Danganronpa 1-2 Reload is a remastered compilation of the first two Danganronpa games for the PlayStation 4, the first game was originally released on the PSP back in 2010 although it was only the later Vita port which made out of Japan. The games were then ported to the PC in 2015 and they’ve now found their way to the PlayStation 4 seemingly just in time for the new entry in the series due out at the back end of this year. It’s time to have a look and see if this much ported seven year old PSP game still stands up.
Having never played Danganronpa before the only thing I knew about this series was the black and white mascot bear, I knew nothing of the gameplay. I suppose it says something of the series’ brilliant art design that he was able to stand out in my memory and I was aware of it at all. For any of you reading this that have already played the game I’m going to touch on the conversion quality later on, but if you’re new to the game like me then you may want to know what it’s all about first.
Danganronpa as a series is a hybrid of a game somewhere between a straight up visual novel and something more like an interactive detective story. Both of the games in this package follow a similar setup in that a group of students are trapped in a location by a maniacal teddy bear called Monokuma. Before long Monokuma explains that the only way to escape is to literally get away with murder, and kill one of the fellow students. So far so unexpected.
What follows is a game which plays out with a lot of text discussions with the other students. The students are represented as 2D sprites and drawn in a typical anime style. Each of the students represents an “ultimate” version of a certain character trait and as a result are highly caricatured versions of these. Whilst you really wouldn’t want to spend any time with them in real life these larger than life personalities add both fun and dynamism to the conversations within the game. These caricatures also allow the art to shine through as well which is distinctive in it’s own style. In fact style permeates every aspect of both the games with them feeling quirky and bold, from the music through to the colour choice and the way the rooms appear before you like a set being built, it’s a game with a great style.
The majority of your time with Danganronpa will be in talking to the students to progress the plot, and in this way the game feels very much like a visual novel, although there is more flexibility than in a lot of other visual novel games to steer who you speak to and when. The narrative thrust of Danganronpa then revolves around investigating crime scenes and then taking part in a trial to chose the guilty party.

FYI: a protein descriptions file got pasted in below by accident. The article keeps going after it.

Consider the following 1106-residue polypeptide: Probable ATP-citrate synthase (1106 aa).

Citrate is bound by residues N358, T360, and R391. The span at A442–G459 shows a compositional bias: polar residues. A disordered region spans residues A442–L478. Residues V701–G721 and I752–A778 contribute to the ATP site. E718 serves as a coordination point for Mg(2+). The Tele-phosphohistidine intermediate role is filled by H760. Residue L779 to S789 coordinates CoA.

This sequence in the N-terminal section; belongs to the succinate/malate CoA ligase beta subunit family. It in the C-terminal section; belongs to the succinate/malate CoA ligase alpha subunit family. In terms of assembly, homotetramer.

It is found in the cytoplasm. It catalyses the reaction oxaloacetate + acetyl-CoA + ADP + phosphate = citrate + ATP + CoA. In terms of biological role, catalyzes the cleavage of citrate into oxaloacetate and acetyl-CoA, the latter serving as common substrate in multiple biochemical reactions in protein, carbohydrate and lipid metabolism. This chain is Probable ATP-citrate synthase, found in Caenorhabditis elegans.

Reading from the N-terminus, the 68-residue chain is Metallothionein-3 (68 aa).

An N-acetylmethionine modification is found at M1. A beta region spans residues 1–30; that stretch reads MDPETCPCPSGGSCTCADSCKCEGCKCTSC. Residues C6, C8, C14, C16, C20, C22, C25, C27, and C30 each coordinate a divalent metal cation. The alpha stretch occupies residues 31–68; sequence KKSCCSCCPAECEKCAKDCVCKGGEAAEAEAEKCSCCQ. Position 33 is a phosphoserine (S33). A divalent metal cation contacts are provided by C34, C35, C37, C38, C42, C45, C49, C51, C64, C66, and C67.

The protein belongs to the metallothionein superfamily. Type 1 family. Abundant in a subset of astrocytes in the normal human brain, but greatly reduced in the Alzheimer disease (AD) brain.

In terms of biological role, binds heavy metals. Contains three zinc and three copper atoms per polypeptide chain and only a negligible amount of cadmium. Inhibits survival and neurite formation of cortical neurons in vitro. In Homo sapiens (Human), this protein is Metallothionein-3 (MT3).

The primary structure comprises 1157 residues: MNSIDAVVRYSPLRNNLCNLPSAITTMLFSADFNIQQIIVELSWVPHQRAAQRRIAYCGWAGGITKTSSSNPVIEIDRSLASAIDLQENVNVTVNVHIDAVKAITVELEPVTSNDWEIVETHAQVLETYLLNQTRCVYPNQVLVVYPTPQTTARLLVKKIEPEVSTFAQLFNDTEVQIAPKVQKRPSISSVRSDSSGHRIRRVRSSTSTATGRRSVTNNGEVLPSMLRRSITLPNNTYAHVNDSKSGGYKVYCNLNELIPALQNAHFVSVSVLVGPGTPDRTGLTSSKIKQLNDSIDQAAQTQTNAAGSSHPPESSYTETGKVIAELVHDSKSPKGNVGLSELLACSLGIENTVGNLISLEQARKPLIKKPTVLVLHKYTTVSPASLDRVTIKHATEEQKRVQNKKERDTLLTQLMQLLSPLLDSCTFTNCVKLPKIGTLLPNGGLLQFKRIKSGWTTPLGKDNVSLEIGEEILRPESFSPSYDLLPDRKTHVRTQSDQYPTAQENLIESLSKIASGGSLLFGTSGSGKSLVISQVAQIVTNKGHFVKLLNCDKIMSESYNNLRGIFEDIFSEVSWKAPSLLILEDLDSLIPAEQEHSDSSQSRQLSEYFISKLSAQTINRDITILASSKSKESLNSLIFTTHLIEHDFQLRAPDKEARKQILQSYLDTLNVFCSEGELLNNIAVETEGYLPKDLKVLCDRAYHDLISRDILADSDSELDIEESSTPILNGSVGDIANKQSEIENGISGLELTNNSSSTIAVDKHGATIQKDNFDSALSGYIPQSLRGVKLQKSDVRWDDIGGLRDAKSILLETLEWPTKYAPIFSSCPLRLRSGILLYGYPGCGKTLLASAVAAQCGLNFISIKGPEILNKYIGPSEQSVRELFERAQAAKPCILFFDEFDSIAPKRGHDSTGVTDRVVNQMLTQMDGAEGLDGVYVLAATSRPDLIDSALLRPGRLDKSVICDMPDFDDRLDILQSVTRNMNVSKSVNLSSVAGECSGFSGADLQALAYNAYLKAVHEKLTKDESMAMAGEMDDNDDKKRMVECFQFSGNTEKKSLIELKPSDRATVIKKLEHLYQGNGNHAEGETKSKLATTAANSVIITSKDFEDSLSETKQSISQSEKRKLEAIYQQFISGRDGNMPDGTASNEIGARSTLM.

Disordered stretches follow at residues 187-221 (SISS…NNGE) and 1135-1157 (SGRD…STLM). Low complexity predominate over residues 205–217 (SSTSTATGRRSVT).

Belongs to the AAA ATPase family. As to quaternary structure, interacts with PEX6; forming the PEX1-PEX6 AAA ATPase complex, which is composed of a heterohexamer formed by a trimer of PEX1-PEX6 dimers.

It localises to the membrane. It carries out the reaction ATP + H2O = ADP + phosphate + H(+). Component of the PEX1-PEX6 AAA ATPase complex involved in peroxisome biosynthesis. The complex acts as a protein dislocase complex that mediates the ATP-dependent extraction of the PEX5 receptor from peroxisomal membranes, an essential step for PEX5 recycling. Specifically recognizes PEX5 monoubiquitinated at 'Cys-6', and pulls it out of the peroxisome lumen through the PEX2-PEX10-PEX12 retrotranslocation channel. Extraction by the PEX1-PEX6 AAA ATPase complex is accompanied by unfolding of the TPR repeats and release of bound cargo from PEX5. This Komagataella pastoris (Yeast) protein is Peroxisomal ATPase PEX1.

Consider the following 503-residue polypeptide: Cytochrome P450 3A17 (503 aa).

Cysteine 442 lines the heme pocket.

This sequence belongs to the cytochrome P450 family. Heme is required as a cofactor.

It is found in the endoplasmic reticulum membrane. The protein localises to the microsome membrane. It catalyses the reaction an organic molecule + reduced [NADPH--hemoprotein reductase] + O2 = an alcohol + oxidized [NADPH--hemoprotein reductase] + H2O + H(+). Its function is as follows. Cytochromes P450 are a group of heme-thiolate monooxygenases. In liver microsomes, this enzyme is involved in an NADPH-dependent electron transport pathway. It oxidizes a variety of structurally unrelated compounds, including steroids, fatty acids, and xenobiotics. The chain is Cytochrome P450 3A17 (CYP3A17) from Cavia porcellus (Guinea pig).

The investigation stages are simple affairs with you generally clicking on items of scenery to gather clues. As a visual novel type game you rarely get direct control of your character and instead just move a cursor around the screen. The game is linear in how you go about collecting the clues and often you can’t leave a screen until everything has been investigated.
It’s in the trials themselves that Danganronpa really excels. These see all the survivors talking together and it’s generally up to you to spot the contradictions or outright lies. These trials feel really fluid and the outcomes can be unexpected, but very rewarding. It’s great to understand not only who killed who but also why they did it. Rarely is the culprit totally evil and this game revels in shades of grey and offering justifications for each murder. There is some great writing on display here.
In my opinion the one thing which lets these trials down is the way certain sections have been turned into minigames. None of these minigames really worked for me and i found they just got in the way of the story, and let’s not forget Danganronpa is all about its story. Luckily most of these minigames can be dialed back by choosing an easy difficulty from the menu.
The conversion to the PlayStation 4 has generally been handled well. The colour and art still pop out of the screen, and this version includes both English and Japanese voices out of the box. It’s in the cutscenes that the handheld origins are at their most obvious though. The videos look a bit fuzzy and not as clear as the rest of the game. It isn’t enough to ruin the game but it is very noticeable.
What we’ve got in Danganronpa 1-2 Reload then is a mostly successful conversion of two brilliantly unique visual novel games. The constant plot twists and left-field stories makes these games stand out from the crowd. If you’ve never played a visual novel game before this is an excellent place to start.